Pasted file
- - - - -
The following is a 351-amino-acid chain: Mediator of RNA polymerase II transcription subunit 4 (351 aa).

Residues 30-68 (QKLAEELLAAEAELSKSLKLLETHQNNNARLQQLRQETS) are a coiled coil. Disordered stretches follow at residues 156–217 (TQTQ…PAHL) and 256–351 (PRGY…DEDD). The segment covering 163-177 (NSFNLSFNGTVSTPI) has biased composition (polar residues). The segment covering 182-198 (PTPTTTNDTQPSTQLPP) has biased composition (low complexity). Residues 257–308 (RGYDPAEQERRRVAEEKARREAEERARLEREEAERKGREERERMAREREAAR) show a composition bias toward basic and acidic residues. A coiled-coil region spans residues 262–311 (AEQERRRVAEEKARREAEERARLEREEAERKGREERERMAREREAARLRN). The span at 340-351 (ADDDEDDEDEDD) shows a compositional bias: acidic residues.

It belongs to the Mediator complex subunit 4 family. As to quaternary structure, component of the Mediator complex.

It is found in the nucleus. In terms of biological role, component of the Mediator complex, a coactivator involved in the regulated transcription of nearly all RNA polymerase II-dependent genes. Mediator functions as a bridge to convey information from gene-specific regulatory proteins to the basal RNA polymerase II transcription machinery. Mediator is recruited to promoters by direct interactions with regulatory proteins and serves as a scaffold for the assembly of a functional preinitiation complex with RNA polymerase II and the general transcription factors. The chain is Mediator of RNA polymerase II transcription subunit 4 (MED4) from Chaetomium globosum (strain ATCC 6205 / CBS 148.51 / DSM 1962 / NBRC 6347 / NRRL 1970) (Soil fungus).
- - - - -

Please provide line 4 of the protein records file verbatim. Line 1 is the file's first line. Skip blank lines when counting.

It is found in the nucleus. In terms of biological role, component of the Mediator complex, a coactivator involved in the regulated transcription of nearly all RNA polymerase II-dependent genes. Mediator functions as a bridge to convey information from gene-specific regulatory proteins to the basal RNA polymerase II transcription machinery. Mediator is recruited to promoters by direct interactions with regulatory proteins and serves as a scaffold for the assembly of a functional preinitiation complex with RNA polymerase II and the general transcription factors. The chain is Mediator of RNA polymerase II transcription subunit 4 (MED4) from Chaetomium globosum (strain ATCC 6205 / CBS 148.51 / DSM 1962 / NBRC 6347 / NRRL 1970) (Soil fungus).